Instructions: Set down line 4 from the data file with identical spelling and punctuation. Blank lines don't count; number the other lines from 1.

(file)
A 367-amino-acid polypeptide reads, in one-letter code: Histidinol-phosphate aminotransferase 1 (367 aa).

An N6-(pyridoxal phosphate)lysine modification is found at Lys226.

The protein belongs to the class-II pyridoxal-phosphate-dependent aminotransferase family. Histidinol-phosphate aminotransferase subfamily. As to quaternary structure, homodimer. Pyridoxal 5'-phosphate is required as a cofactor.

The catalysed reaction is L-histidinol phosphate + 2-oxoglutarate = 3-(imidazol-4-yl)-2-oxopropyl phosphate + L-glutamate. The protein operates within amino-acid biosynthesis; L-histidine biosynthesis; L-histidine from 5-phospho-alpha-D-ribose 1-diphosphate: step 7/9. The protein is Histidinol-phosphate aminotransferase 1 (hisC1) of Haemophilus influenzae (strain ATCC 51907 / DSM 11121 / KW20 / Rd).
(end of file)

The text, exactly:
The catalysed reaction is L-histidinol phosphate + 2-oxoglutarate = 3-(imidazol-4-yl)-2-oxopropyl phosphate + L-glutamate. The protein operates within amino-acid biosynthesis; L-histidine biosynthesis; L-histidine from 5-phospho-alpha-D-ribose 1-diphosphate: step 7/9. The protein is Histidinol-phosphate aminotransferase 1 (hisC1) of Haemophilus influenzae (strain ATCC 51907 / DSM 11121 / KW20 / Rd).